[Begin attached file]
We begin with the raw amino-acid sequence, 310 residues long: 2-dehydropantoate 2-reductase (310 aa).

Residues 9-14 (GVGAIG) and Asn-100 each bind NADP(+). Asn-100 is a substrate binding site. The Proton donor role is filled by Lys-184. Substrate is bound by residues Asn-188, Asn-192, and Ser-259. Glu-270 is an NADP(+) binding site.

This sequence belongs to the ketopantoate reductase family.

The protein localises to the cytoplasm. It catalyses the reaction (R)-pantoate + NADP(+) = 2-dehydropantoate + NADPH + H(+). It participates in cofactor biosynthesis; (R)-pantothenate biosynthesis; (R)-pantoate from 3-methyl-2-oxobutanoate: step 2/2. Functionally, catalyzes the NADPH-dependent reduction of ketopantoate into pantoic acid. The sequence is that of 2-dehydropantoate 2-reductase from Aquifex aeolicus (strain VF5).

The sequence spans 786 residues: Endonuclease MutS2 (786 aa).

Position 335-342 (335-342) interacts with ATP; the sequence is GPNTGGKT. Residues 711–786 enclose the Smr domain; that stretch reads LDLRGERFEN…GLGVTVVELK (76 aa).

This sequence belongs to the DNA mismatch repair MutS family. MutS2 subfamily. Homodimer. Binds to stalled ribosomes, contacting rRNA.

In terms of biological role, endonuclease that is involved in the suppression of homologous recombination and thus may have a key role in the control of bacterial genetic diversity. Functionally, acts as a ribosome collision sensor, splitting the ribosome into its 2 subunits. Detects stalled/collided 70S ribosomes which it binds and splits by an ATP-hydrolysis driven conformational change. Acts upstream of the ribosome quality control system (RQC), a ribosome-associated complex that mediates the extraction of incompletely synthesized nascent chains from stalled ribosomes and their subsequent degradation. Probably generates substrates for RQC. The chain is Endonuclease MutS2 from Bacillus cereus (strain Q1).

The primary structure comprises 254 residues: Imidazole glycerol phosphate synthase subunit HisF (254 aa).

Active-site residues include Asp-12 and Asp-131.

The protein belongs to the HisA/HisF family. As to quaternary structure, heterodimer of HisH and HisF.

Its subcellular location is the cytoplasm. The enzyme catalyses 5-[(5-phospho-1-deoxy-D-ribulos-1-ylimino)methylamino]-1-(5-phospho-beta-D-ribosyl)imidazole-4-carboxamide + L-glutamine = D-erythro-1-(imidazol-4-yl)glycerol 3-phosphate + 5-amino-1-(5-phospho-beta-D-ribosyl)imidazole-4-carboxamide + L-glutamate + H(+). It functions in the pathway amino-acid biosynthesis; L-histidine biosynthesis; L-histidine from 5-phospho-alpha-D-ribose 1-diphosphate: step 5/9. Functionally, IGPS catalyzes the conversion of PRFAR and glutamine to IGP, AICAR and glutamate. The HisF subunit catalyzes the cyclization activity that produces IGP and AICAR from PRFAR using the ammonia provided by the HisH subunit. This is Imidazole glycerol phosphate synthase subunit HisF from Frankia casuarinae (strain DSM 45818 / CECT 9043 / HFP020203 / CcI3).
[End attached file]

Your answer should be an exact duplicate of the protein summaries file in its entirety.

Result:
We begin with the raw amino-acid sequence, 310 residues long: 2-dehydropantoate 2-reductase (310 aa).

Residues 9-14 (GVGAIG) and Asn-100 each bind NADP(+). Asn-100 is a substrate binding site. The Proton donor role is filled by Lys-184. Substrate is bound by residues Asn-188, Asn-192, and Ser-259. Glu-270 is an NADP(+) binding site.

This sequence belongs to the ketopantoate reductase family.

The protein localises to the cytoplasm. It catalyses the reaction (R)-pantoate + NADP(+) = 2-dehydropantoate + NADPH + H(+). It participates in cofactor biosynthesis; (R)-pantothenate biosynthesis; (R)-pantoate from 3-methyl-2-oxobutanoate: step 2/2. Functionally, catalyzes the NADPH-dependent reduction of ketopantoate into pantoic acid. The sequence is that of 2-dehydropantoate 2-reductase from Aquifex aeolicus (strain VF5).

The sequence spans 786 residues: Endonuclease MutS2 (786 aa).

Position 335-342 (335-342) interacts with ATP; the sequence is GPNTGGKT. Residues 711–786 enclose the Smr domain; that stretch reads LDLRGERFEN…GLGVTVVELK (76 aa).

This sequence belongs to the DNA mismatch repair MutS family. MutS2 subfamily. Homodimer. Binds to stalled ribosomes, contacting rRNA.

In terms of biological role, endonuclease that is involved in the suppression of homologous recombination and thus may have a key role in the control of bacterial genetic diversity. Functionally, acts as a ribosome collision sensor, splitting the ribosome into its 2 subunits. Detects stalled/collided 70S ribosomes which it binds and splits by an ATP-hydrolysis driven conformational change. Acts upstream of the ribosome quality control system (RQC), a ribosome-associated complex that mediates the extraction of incompletely synthesized nascent chains from stalled ribosomes and their subsequent degradation. Probably generates substrates for RQC. The chain is Endonuclease MutS2 from Bacillus cereus (strain Q1).

The primary structure comprises 254 residues: Imidazole glycerol phosphate synthase subunit HisF (254 aa).

Active-site residues include Asp-12 and Asp-131.

The protein belongs to the HisA/HisF family. As to quaternary structure, heterodimer of HisH and HisF.

Its subcellular location is the cytoplasm. The enzyme catalyses 5-[(5-phospho-1-deoxy-D-ribulos-1-ylimino)methylamino]-1-(5-phospho-beta-D-ribosyl)imidazole-4-carboxamide + L-glutamine = D-erythro-1-(imidazol-4-yl)glycerol 3-phosphate + 5-amino-1-(5-phospho-beta-D-ribosyl)imidazole-4-carboxamide + L-glutamate + H(+). It functions in the pathway amino-acid biosynthesis; L-histidine biosynthesis; L-histidine from 5-phospho-alpha-D-ribose 1-diphosphate: step 5/9. Functionally, IGPS catalyzes the conversion of PRFAR and glutamine to IGP, AICAR and glutamate. The HisF subunit catalyzes the cyclization activity that produces IGP and AICAR from PRFAR using the ammonia provided by the HisH subunit. This is Imidazole glycerol phosphate synthase subunit HisF from Frankia casuarinae (strain DSM 45818 / CECT 9043 / HFP020203 / CcI3).